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In opposing Nato expansion, China joins Russia

In opposing Nato expansion, China joins Russia

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Despite western pressure, China has joined Russia to oppose further Nato expansion.

During Vladimir Putin's visit to Beijing for the Winter Olympics, Moscow and Beijing issued a statement outlining their agreement on a variety of issues.

Mr Putin accuses the NATO defence alliance of being used by Western powers to undermine Russia.

About 100,000 Russian troops remain along Ukraine's border, which is a former Soviet republic. Meanwhile, President Vladimir Putin denies any plan to invade Ukraine.

Putin has declared that the Russians and Ukrainians are "one nation", demanding that Ukraine be barred from joining Nato. Despite the lengthy joint statement not directly addressing Ukraine, the two countries accused Nato of adhering to Cold War beliefs.

Kremlin officials described the talks, which took place ahead of the opening ceremony, as "very warm". It was the first time the leaders have met since the pandemic began.

According to the statement "Friendship between [Russia and China] has no limits, there are no 'forbidden' areas of cooperation."

The alliance:

According to the two countries, they are extremely concerned about the Aukus security pact between the US, UK, and Australia.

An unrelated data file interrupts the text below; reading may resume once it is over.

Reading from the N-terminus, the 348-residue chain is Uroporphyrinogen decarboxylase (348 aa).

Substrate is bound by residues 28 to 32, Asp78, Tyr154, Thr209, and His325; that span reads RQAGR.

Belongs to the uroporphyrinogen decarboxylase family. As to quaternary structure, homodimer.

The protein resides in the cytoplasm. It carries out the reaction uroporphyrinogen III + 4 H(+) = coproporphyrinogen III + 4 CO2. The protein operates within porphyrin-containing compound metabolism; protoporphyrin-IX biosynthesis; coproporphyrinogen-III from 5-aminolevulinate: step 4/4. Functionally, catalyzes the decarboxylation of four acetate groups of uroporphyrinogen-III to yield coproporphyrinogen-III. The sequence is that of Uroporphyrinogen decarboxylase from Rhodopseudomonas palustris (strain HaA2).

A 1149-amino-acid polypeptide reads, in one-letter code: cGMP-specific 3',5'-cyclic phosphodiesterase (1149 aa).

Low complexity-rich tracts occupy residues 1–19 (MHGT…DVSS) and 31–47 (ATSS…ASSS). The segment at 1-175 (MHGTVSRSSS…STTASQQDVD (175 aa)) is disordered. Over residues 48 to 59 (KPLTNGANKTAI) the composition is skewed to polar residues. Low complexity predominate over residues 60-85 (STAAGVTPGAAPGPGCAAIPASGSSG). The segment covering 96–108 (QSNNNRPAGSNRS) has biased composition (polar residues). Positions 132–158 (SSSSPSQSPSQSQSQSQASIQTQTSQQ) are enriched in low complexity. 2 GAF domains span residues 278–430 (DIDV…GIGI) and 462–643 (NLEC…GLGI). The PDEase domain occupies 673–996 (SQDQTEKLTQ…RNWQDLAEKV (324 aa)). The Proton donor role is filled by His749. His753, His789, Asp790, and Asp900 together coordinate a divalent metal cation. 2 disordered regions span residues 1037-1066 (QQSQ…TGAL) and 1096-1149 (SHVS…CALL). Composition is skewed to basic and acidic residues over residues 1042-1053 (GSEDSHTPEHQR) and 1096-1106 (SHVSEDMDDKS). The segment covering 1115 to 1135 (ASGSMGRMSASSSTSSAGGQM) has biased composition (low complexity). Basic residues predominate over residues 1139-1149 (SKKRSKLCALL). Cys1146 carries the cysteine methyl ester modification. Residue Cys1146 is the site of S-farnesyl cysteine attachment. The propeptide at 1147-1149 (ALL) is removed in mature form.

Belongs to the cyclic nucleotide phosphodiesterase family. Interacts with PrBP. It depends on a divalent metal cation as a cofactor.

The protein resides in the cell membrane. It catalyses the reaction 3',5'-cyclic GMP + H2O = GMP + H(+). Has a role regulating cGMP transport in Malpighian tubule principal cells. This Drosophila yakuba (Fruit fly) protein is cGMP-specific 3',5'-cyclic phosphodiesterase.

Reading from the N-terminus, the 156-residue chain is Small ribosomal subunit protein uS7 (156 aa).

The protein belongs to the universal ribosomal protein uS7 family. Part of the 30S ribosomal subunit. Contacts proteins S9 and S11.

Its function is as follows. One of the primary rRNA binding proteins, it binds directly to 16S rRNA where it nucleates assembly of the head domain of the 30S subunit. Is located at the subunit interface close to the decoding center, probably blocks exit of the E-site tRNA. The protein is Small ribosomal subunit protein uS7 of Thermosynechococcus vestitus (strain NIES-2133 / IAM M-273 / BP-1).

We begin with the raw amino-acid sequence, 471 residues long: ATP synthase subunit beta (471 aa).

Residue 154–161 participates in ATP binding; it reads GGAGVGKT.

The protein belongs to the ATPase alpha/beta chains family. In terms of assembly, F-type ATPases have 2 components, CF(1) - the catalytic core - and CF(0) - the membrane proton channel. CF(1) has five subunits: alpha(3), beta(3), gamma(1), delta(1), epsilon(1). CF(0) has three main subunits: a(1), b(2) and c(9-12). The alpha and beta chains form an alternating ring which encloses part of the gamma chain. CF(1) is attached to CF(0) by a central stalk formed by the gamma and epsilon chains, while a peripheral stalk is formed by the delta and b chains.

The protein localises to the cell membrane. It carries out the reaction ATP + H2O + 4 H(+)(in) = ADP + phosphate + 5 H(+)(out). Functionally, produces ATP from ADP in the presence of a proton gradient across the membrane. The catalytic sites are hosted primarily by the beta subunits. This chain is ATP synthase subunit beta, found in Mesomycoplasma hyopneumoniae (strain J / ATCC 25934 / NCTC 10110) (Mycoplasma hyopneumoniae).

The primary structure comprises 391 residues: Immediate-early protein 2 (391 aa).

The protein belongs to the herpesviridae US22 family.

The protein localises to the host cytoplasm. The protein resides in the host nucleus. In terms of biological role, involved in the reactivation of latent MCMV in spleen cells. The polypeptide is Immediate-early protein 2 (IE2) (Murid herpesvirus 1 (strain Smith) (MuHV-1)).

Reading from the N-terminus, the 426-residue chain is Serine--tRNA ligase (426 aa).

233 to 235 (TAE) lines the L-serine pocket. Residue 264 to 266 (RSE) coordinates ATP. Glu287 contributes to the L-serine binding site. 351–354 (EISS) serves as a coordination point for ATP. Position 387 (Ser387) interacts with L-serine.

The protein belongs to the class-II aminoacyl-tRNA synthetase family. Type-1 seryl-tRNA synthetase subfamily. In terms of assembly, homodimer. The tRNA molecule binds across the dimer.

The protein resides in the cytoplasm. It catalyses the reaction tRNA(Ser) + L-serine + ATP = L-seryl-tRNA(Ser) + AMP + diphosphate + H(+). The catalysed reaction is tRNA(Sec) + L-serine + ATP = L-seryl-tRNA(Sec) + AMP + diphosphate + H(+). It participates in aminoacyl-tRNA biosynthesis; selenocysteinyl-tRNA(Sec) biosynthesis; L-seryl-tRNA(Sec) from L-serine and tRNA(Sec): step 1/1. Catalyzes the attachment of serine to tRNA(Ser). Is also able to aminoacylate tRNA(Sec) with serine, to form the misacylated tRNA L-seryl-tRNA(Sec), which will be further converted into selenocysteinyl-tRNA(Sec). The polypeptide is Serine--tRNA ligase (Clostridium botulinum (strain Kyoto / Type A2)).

Aukus, announced last year, will see Australia build nuclear-powered submarines as part of its efforts to boost security in the Asia-Pacific region. This is viewed primarily as a response to China, which has been accused of raising tensions in disputed areas such as the South China sea.

At the same time, Russia declared support for Beijing's One China policy, which says self-ruled Taiwan is a breakaway province that will one day be returned to China.

The Taiwanese, however, see themselves as independent states, with constitutional governments and democratically elected leaders.

The star of the Beijing winter games is Russian President Vladimir Putin. However, the most significant aspect of this visit is the increased cooperation and shared worldview that Presidents Xi and Putin wish to exhibit.

In spite of the fact that Ukraine was not specifically mentioned, it was clearly implied when both countries said they oppose NATO expansion.

For China, this represents a delicate balance. Xi's standing could suffer if Russia invades or attacks Ukraine as Beijing has economic and political ties with Ukraine.

US accused Russia of fabricating an attack on Ukraine so that it could justify an invasion. Russia denied it had such plans, and the US provided no evidence to back up its claim

As part of its support for Nato allies, the US announced earlier it would send more troops to eastern Europe. Russia branded the move "destructive" and showed why it was concerned about Nato's eastward expansion.

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